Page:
Humility is a beautiful tool for managing such transitions. And just as Jesus washed the feet of his disciples, Mother Therese maintains a humble management style. “She renders to us the service of authority, and indicates to us what would be pleasing to God,” says Sister Christiana.
“I live the common life. There is no power in my life,” admits Mother Therese. In fact, the woman who was abbess for a full twenty-six years before her now serves as her assistant. In that capacity, she also does the laundry.
There are no hierarchies. Nobody stands higher or is better than another. “Humility is truth,” says Mother Therese. “We are what we are in the eyes of God, no more, no less. How other people see you is not who you are. Man sees the appearance; God looks into the heart.”
Compassion is the keen awareness of the interdependence of all things.
Lest you despair that no one outside the cloister is even remotely humble these days, that too many people are exhibiting their vanities on reality television and YouTube, allow me to inform you that — even in a world where rapper Kanye West walks on stage to interrupt Taylor Swift at the Music Video Awards — the meek and the mild are making a sly comeback.
This is what I tell the nuns, at any rate. I tell them that I detect more — not less — interest in humility today, that my research has revealed that social psychologists, political scientists, and corporate leaders are reviewing what humility can teach us. I also mention an American trend I think they will consider good news: that more people are enjoying contemplative experiences at spiritual retreat centers; ordinary people want to fast, meditate, and simplify their lives. I chatter on to explain the popularity of yoga, but I’m not sure the nuns understood. That’s when I mention Oprah Winfrey, who, I think, over time has exhibited a ferocious ego tempered by strong humility. And that’s when I discover that the nuns have never heard of her. “How do you pronounce that?” they ask.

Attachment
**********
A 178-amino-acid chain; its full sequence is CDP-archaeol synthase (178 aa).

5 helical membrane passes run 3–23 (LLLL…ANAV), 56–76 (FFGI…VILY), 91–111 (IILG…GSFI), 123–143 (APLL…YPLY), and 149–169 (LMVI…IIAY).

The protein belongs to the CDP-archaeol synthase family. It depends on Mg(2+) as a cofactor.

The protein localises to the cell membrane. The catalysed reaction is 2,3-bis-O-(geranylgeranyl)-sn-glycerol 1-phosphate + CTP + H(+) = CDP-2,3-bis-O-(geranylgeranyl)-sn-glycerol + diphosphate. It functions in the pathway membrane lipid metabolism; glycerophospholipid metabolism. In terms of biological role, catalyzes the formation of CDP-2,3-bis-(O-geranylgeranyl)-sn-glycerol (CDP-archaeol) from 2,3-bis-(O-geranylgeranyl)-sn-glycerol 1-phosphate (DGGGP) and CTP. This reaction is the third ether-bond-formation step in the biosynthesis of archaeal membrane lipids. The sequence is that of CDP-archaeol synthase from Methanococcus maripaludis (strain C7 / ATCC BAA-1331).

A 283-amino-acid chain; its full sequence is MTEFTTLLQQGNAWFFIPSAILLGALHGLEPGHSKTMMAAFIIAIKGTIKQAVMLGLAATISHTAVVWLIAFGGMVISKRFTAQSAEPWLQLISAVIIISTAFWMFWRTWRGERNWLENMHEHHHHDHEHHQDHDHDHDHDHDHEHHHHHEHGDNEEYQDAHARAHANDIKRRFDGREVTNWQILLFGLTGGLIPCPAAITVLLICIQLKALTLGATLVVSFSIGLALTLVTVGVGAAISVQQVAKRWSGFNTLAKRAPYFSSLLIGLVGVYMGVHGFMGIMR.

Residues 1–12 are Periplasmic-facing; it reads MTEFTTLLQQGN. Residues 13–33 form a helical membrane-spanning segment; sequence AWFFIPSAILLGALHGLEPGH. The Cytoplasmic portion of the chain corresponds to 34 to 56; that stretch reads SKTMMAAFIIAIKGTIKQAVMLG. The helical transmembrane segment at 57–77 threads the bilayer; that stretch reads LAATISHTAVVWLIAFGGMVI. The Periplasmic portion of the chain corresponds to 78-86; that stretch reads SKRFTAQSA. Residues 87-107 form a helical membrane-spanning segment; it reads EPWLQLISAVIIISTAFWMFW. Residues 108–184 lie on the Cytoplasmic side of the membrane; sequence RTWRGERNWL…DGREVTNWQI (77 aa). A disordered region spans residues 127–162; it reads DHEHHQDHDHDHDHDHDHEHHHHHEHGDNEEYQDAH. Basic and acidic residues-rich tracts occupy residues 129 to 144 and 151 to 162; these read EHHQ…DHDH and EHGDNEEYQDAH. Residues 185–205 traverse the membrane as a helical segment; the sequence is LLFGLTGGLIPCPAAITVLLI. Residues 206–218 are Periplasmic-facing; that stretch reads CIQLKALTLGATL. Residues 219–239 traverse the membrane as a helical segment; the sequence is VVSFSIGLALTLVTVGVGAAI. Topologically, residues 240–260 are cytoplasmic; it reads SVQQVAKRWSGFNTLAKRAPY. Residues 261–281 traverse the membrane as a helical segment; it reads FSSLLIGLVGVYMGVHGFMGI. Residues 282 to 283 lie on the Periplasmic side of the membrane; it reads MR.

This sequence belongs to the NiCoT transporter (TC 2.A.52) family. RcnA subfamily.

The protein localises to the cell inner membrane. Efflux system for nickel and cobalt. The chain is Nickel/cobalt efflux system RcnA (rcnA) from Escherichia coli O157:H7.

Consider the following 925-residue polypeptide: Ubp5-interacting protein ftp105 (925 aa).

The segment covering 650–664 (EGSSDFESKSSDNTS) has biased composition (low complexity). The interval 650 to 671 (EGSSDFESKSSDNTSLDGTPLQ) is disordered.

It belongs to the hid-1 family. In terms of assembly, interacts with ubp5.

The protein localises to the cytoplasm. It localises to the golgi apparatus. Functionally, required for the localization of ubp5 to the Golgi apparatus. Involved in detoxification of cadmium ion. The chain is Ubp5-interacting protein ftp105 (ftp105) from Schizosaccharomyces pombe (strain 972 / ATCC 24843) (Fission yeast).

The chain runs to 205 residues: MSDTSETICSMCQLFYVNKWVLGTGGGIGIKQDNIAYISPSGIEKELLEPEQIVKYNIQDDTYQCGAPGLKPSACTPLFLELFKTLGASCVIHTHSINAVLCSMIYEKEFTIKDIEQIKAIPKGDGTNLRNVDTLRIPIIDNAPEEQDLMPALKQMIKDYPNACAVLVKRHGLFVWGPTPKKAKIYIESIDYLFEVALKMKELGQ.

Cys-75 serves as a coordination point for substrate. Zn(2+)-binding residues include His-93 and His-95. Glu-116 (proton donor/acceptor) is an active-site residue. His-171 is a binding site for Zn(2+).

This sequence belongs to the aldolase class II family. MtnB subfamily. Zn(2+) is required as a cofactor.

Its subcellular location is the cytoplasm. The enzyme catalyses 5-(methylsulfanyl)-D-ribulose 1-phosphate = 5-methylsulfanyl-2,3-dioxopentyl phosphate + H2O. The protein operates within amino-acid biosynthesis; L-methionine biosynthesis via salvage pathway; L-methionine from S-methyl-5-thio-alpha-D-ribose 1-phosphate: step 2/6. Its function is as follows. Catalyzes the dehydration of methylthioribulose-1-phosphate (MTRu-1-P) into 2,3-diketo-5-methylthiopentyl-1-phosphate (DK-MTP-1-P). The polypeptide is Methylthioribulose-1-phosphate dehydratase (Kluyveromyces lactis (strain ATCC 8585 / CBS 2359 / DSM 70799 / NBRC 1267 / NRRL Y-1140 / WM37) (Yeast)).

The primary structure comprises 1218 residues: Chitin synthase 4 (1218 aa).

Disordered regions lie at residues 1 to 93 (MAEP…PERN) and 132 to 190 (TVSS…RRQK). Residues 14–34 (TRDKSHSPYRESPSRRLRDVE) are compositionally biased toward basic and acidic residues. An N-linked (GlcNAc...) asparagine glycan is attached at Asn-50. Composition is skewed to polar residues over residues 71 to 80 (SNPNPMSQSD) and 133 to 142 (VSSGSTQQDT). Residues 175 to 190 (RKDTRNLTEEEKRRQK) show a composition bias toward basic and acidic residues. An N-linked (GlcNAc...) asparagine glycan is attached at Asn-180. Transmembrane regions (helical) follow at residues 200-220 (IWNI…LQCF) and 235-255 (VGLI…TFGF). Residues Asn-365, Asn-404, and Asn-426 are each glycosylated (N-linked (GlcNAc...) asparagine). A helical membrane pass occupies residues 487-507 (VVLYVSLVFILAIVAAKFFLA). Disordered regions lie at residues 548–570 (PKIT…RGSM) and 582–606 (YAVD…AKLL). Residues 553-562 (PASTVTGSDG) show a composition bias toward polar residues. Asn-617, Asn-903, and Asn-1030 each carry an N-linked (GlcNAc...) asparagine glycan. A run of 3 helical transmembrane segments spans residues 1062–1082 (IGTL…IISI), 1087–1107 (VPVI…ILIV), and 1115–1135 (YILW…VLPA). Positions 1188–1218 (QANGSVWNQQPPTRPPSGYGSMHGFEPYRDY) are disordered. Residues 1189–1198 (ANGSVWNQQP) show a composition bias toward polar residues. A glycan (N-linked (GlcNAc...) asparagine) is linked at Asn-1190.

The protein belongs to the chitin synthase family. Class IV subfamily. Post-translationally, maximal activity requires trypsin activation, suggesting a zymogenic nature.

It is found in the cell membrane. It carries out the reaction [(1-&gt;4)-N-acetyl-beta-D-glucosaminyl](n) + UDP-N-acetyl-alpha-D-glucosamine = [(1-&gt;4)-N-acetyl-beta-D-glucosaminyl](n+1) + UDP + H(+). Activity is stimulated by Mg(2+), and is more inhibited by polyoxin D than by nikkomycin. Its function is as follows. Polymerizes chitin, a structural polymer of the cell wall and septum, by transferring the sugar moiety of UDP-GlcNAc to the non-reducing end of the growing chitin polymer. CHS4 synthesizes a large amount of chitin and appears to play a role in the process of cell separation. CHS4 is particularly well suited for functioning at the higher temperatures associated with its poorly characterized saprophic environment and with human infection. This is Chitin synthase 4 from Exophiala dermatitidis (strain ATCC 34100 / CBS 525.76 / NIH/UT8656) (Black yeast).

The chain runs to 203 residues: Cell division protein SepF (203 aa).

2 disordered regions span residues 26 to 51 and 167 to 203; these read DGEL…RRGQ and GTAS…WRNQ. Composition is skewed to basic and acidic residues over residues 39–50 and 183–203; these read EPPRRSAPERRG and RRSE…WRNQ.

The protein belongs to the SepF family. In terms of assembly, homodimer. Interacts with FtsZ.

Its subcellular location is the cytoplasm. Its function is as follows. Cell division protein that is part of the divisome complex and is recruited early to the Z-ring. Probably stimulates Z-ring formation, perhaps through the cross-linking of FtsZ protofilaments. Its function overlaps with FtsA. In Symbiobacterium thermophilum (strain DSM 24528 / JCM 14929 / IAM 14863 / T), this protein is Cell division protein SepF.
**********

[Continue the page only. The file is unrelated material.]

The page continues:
They only know what they need to know to serve God and spin prayers for us, having been exposed to nothing more than carefully selected passages of the National Catholic Register, the Arlington Catholic Herald, the Washington Times, and the Vatican’s L’Osservatore Romano. That’s it. Neighbors called to get their prayers churning on September 11, 2001, before the Twin Towers collapsed, and one of the sisters believes she heard the plane crash into the Pentagon, about five miles away. But only the smallest amounts of world news are needed or even appropriate to a Poor Clare in the cloister. They pray for the president, but it doesn’t really matter who the president is.
I suddenly feel I’ve said too much. The early winter sun is setting, and the monastery bells indicate that the nuns are due back in chapel anyway. So we stop, and I find it tremendously difficult to say goodbye. I tell them I will come to the public side of the sanctuary after I quickly call myself a taxi cab. I want to hear their chanting of the office one more time.
But then the cab comes almost immediately, and I find myself in a quandary: do I treat myself to hearing the sisters sing, and keep the cab driver waiting? Or do I hop into the car, forgetting my wishes?
I want to hear the sisters, but I find I can’t abandon the driver. It feels inexplicably rude to put my needs over his. So I toss my belongings, then myself, into his backseat. And I stare at the glowing amber chapel windows from the cab’s rear window, unable to discern if I’ve been exceedingly humble or slightly stupid.
The cultivation of true humility could consume more than one lifetime. But given that the Poor Clares’ eyes are trained on eternity, I too try to see the bigger picture. We drive away, I forgive myself, and I feel no need to worry.